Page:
Saturday, April 19, 2003

This is from an e-mail I sent out today...for what it's worth, a Syrian friend said he found it all logical.

I keep getting asked if I think the United States will invade Syria in the near future. My answer: I see no chance whatsoever that that will happen. The main reason is that no one involved with the administration is advancing that as a policy. The war in Iraq came about because an alliance of factions within American politics which had long wanted to put an end to Saddam's regime found enough of a casus belli in September 11 to finally have their way. The same factions argue that they can achieve their goals in Syria via diplomatic and economic means. The biggest hawks on Syria appear to be among Congressional Republicans who are mostly grandstanding and some anti-war Democratic Presidential candidates who advocate missile strikes mainly, I suspect, for political reasons.

Unfortunately, one option being talked about with Syria is, in my judgement, worse than war, and that is imposing sanctions similar to those used against Iraq. Why people would want to use a policy that has chronically proven to be a failure in totalitarian societies is beyond me, but that is what is being discussed. The reason Iraq is in such awful shape is not because of the Anglo-American military campaign, but rather the fact that Iraq had been economically crushed prior to that military campaign. Even when they say they exempt food and medicine from sanctions, the reality is you can't crush the life out of someone's economy and not expect all sectors to suffer from it. Thousands of people died in Iraq every year as a result of the sanctions regime there, and given the choice between that and a random cruise missile every now and then, I'd take the cruise missile.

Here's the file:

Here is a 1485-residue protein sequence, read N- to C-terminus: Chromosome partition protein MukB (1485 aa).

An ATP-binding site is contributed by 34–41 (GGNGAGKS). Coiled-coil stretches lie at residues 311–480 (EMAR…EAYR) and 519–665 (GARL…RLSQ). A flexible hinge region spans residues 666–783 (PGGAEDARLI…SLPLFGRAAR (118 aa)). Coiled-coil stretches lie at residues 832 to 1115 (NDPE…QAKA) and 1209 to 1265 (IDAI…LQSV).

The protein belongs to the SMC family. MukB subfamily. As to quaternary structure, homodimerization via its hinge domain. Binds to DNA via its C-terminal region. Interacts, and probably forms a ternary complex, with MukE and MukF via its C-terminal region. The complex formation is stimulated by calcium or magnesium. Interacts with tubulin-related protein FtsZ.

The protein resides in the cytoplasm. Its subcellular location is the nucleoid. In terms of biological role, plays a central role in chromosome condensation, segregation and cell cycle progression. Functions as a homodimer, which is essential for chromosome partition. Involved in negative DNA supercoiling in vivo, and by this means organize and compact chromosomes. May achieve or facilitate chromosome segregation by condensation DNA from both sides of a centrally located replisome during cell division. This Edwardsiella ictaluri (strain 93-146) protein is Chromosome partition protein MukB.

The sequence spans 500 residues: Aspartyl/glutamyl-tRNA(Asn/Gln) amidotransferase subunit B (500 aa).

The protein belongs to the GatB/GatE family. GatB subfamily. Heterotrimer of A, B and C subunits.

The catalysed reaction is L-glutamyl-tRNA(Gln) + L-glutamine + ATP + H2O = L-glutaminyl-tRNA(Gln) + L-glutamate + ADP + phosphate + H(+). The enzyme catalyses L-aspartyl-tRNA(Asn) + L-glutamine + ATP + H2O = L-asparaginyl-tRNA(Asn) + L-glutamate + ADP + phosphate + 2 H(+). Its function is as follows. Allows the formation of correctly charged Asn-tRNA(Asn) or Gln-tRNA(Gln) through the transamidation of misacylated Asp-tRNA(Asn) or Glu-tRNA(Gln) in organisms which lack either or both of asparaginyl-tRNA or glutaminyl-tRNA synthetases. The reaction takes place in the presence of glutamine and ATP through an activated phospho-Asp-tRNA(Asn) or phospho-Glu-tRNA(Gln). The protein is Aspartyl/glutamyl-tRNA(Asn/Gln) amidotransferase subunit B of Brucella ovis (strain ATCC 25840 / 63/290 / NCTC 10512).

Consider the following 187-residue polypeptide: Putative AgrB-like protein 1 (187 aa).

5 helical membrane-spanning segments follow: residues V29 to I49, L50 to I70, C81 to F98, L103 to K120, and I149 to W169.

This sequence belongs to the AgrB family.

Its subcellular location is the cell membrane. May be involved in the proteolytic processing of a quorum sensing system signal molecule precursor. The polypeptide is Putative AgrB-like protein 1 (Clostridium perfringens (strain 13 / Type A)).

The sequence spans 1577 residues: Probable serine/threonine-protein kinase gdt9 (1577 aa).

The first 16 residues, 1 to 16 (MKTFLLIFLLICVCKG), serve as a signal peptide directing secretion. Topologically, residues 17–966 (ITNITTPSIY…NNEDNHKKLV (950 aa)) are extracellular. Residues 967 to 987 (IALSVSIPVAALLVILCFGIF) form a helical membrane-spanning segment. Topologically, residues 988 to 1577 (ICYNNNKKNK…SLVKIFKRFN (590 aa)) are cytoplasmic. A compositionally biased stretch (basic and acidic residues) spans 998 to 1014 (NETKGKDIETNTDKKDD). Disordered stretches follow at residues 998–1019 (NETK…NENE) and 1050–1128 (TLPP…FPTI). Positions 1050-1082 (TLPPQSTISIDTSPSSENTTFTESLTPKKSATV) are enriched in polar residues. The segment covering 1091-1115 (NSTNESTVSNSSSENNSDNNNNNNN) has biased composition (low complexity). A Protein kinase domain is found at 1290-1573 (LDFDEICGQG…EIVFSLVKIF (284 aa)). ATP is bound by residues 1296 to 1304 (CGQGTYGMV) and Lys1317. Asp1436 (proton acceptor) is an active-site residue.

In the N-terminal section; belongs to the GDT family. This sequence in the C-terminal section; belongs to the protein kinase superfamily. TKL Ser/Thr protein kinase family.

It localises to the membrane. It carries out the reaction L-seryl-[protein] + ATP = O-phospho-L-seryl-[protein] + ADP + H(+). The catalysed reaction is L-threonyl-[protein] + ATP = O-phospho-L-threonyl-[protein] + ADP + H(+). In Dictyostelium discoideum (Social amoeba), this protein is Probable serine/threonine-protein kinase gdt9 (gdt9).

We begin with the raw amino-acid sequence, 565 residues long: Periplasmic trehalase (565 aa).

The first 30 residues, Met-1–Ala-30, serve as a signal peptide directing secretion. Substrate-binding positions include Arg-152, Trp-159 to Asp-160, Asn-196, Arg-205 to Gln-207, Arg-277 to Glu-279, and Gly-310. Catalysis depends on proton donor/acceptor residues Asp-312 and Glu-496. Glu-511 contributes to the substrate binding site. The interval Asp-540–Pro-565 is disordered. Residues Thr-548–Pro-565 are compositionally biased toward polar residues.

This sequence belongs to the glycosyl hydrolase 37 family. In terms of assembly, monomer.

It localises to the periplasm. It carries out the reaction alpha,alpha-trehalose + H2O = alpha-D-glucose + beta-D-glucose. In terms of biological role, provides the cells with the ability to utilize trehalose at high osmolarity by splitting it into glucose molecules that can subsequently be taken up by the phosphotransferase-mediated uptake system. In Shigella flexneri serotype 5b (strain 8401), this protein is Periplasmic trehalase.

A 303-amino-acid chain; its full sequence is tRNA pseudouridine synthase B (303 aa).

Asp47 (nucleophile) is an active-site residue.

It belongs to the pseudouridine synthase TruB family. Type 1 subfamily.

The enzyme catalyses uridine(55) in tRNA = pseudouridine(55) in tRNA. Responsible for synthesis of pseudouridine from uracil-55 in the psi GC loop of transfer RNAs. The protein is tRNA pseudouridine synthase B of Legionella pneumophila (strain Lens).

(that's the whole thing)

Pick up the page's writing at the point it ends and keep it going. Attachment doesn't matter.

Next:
To be honest, I think the real story to watch right now is still Iraq. CNN's "The New Iraq" banner is unduly catering to the U.S.'s current triumphalist euphoria while ignoring the fact that the end of Ba'athist Iraq has not automatically led to anything new. Iraq currently has no national leadership whatsoever. It is highly unclear to me whether the recent meeting of Iraqi leader sponsored by the Anglo-American administration in Iraq actually mattered much to the country as a whole. The most important power struggle may be in the Shi'ite community, as chronicled recently in my blog. Most recently, the Ayatollah Muhammad Baqir al-Hakim has called for anti-American protests, and is planning to return to Iraq on Tuesday. Alliances and interests are being fought and negotiated among him, Grand Ayatollah Ali Sistani, the Sadriyun, and others, and these will have a huge impact on what happens next in Iraq. In addition, the U.S. must find a way of working with the large number of leaders who have sprung up to fill the power vacuum on a local level. This is not as simple as simply "letting the Iraqis run their own country," because there is presently no Iraqi in a position to do so. But this is the challenge and responsibility we accepted in toppling Saddam Hussein.

In addition, there could soon be important developments in the Israeli-Palestinian conflict. (I didn't say a breakthrough, I said important developments.) It looks like Mahmud Abbas/Abu Mazen will soon be installed as Prime Minister of the PA, and Sharon has agreed to meet with him soon after. Sharon has also suggested removing a few settlements, but this should be seen as largely symbolic as the Israelis are likely to keep building new ones at the same time. However, the Bush administration has recently begun putting pressure on Sharon to make real concessions, pressure which is real because it is being delivered in part by strongly pro-Israeli elements of the administration. What will happen in all this remains to be seen, but it will be crucial to the aftermath of the Iraq war and the continuing situation involving Syria.


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